By Dewayne Imsand
Paul Moody of Richmond, VA made a remarkable discovery of a previously unknown salt glazed crock, labeled, “BROWN & McCOY WHOLESALE DEALERS IN STONEWARE ROSEVILLE. O”. Just how this piece “fit” into the known history of the McCoy potteries was intriguing, so an investigation was begun. At first it was thought that the crock was made by a Brown & McCoy Company where the McCoy was unrelated to the McCoy family known to us, but subsequently the following was found.
The “Brown” in the inscription was James E. Brown who was born in 1820. His father, Joseph Brown who was from Delaware, moved his family in 1837 to McLuney, Ohio. McLuney is located in Perry County in Harrison Township about 1½-miles south of Crooksville.
James E. Brown had married Lucy Ann Sowers before 1850, and moved to Roseville. Throughout their marriage they had seven children, one of which was Sarah E. Brown. There is more about Sarah below. James E. Brown became a well-known merchant, and both he, and later his son George Washington Brown, was quite influential in the Roseville area. Among James’ business ventures was a general merchandising store. In the Federal censuses of the late 1800’s, James listed his occupation as a merchant rather than a potter, indicating that he was not involved in making pottery, but rather a wholesale seller of it in his store. It is known from a history of the Brown family, that James employed his son G. W. Brown, and J.B. Owens at the store, and that G.W. went on to establish a pottery around 1850. In 1883, J.B. established the “J.B. Owens Pottery Company”.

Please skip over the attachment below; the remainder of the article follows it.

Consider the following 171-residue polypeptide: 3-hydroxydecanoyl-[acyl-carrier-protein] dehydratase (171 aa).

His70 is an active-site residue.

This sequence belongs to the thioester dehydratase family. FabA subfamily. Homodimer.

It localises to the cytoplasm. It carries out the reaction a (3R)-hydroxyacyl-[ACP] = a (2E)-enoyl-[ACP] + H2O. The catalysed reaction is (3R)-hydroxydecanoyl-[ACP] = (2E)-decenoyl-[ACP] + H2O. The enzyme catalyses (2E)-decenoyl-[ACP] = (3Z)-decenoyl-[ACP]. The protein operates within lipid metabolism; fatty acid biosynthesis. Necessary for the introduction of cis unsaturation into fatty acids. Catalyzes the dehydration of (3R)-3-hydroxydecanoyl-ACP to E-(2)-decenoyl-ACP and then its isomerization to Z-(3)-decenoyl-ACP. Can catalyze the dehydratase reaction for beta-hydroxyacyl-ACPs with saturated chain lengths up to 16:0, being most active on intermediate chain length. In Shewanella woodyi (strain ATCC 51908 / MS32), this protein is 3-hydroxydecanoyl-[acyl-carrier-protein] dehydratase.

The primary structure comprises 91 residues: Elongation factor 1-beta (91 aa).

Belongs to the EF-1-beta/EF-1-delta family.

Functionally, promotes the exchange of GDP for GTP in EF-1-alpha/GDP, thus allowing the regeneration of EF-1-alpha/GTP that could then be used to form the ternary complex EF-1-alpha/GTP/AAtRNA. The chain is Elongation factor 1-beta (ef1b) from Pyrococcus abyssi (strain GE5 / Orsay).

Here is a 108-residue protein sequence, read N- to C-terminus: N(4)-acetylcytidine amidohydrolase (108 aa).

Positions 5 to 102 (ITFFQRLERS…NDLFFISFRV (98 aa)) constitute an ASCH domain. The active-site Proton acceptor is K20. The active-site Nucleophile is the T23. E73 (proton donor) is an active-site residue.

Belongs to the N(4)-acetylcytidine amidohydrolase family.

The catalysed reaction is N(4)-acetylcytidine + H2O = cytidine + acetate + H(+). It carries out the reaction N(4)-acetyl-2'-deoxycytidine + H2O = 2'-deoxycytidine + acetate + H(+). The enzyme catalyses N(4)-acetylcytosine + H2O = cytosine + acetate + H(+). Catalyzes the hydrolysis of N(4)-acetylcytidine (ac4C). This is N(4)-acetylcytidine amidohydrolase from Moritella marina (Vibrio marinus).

In April 1870, a connection between the Brown family and the McCoy family occurred. The “McCoy” in this connection was James W. McCoy. J.W. was born in 1848, the same year as his family arrived in Muskingum County. His father, W. Nelson and wife Esther, had settled in Putnam, which later became a part of Zanesville. J.W. was 22 years old in 1870 when he married Sarah (Sade) Elizabeth Brown, the daughter of James E. Brown.
During the following year, J.W. and Sarah moved to Uniontown, Newton Township, Muskingum County, where he operated a dry goods store. In 1872, they moved to the community of Roseville, very near his wife’s parents. McCoy references have reported that J.W. opened a general merchandise store in Roseville in 1876, but I was always curious why he, and his wife, moved to Roseville five years earlier, and what J.W. did during that time.
It was discovered that the reason he moved to Roseville was that his father-in-law offered to take him in as a partner in his mercantile business, and their partnership became known as “Brown & McCoy”. The Brown and McCoy business operated from 1872 until 1888. It is surprising that neither the name James Brown, nor information about the Brown & McCoy business, has appeared in the literature.
After 1888, evidently the Brown & McCoy business was sold; for James E. Brown went on to establish a furniture store on First Street in Roseville – he was 68 years old at the time. He died in 1907 at the age of 88. It is not known when J.W. left the business, but as mentioned above, J.W. opened a general merchandise store in Roseville in 1876. Then in 1886, he entered into a series of partnerships in the pottery business. Finally, in 1899 he, along with several investors, established a pottery in Roseville solely in his own name, the “J. W. McCoy Pottery”.